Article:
Unit tests FTW!

So after spending a whole lot of (Very enriching!) time building a dynamic system to be able to control the drivers and run test with configurable parameters over the serial, I realized that that was just completely hopeless on such a tiny device as the Arduino. With no dynamic memory to speak of, trying to build a flexible dynamic system is just doomed to fail.

And then it hit me. I am trying to build testable code… and in extension a testable electro.mechanical system. There is a tool build for this: Auto testing. And that is one of my favourite software development tools of all time. And given that I don’t have access to a proper debugger, basically the only tool I have access to other than trial and error.

So yeah, I chucked out all of that nice flexible code and started writing my first unit tests. But they really won’t be unit tests, but integration tests. The challenge here is not to test the code per se, but the interaction between the code and the hardware. Checking things like if all wires are properly connected and that no components have broken is even more important than testing the code itself.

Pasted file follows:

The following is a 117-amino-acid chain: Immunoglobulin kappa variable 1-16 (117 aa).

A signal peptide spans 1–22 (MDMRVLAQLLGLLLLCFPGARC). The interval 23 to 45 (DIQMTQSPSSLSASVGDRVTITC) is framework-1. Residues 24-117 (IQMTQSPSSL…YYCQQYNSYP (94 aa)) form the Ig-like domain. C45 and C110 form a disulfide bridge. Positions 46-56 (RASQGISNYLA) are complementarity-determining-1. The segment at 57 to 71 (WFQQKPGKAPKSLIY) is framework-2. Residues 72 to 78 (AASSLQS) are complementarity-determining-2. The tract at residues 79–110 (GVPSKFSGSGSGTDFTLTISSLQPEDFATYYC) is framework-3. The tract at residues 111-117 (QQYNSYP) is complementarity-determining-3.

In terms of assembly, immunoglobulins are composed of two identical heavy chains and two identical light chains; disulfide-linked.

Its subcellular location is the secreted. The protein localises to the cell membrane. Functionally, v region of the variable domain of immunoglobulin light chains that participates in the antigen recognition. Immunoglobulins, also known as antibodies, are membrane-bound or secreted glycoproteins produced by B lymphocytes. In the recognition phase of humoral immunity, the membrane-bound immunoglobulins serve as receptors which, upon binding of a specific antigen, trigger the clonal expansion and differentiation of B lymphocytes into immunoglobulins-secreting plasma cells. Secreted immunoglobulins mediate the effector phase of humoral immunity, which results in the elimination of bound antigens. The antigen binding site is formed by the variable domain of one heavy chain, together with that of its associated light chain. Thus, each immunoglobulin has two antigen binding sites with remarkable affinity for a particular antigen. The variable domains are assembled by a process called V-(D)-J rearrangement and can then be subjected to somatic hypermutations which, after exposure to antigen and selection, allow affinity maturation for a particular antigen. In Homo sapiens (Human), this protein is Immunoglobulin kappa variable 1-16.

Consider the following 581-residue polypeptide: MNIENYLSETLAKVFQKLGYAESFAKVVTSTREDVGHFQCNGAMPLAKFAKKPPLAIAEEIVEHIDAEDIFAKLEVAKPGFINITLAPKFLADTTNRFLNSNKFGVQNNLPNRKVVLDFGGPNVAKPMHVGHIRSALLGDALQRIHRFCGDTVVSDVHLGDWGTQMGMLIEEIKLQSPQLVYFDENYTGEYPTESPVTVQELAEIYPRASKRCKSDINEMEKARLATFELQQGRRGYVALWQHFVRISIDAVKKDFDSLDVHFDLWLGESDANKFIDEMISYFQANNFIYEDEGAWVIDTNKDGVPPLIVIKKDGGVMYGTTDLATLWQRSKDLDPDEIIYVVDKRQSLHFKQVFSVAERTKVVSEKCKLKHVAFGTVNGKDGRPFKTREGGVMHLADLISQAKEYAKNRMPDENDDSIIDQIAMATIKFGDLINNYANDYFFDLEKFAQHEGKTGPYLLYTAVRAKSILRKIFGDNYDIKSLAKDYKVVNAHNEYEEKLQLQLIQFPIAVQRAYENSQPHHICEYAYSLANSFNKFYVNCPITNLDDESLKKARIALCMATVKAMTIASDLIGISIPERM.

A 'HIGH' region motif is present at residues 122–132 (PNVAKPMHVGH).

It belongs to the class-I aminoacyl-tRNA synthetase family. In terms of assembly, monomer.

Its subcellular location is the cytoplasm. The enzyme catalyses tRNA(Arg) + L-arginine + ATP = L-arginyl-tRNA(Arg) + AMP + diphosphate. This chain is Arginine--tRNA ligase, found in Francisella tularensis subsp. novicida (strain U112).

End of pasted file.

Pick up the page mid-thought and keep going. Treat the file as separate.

So the first unit test is a simple loop that starts the motors at a given power for a given time and checks that the encoders report that the motor has moved a reasonable distance. Because without that, nothing else will work.

So this is where I will be spending a lot of time now. One step at the time building up the core features, one test at the time. But then, that is the only way to properly develop software, isn’t it?